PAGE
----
Updated November 2016:
When helping clients login to their computer or websites, I often see them pull out a scratch pad or sticky notes with various passwords scribbled on the page. There’s a better and more secure method to record your login information.
For years I’ve recommended using your own variant of a password system to help you memorize the unique passwords that you use for every device and web site. I recommend starting with your frequently used websites, then updating the passwords for the less-important web sites that you’ve used over the years.
I also use a password manager to keep my passwords and often-forgotten information secure and synchronized between devices. While there are many password managers to choose from, the one I use is LastPass. I keep LastPass guarded with a super-secure unique 10-character password, which protects the other passwords I use on various websites and computers. You can read a review of LastPass here.
If a website offers it, I recommend setting up 2-step authentication that will call, text or send a special code to your smart phone that will only allow you to access your online account. Read more about 2-factor authentication here.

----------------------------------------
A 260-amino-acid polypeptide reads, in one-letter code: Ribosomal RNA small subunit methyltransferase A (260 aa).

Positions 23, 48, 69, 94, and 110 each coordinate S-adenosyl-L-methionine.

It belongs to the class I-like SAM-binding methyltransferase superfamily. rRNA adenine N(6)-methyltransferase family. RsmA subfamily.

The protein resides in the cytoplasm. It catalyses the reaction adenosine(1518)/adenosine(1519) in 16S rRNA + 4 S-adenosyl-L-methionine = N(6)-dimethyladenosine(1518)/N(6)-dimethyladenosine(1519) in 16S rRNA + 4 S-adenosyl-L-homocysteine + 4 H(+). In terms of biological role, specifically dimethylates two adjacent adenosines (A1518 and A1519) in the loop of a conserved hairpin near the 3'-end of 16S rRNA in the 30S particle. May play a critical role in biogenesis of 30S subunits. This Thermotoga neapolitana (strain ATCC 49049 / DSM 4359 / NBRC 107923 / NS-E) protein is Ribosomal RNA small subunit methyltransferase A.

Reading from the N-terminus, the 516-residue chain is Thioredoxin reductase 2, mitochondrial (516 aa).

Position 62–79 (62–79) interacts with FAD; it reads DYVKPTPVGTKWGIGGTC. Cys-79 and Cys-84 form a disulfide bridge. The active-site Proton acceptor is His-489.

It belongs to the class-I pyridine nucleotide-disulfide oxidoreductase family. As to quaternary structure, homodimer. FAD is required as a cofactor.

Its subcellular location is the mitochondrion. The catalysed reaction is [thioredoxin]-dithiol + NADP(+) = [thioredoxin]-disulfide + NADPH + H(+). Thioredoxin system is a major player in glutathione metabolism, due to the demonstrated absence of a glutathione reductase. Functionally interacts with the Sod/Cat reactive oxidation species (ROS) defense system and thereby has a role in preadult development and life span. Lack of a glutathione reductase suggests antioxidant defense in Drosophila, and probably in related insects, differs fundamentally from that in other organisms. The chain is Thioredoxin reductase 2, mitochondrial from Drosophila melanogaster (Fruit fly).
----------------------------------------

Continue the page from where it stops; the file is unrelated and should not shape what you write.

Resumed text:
If you need help setting up any of the methods mentioned above, we can help.
– Never store passwords in a file named “passwords”, nor include the name “password” in the content of a file – both are easily searchable on a computer.
– For all logins include the following 5 pieces of information:
- Login name (e.g. AAA)
- Website address (e.g. www.aaa.com)
- Username/email address (e.g. firstname.lastname@example.org)
- Password – labeled “pw” (e.g. AbcAaa123)
- Date (e.g. Changed 2/14/2014)
– Consider getting a password log book such as this #1 Best Seller at Amazon. I suggest not writing complete passwords in the book, but hints to the password. Also you should store the book in a non-obvious location, remove the cover sleeve that says “passwords”, and make sure your spouse and next of kin know the location of the book.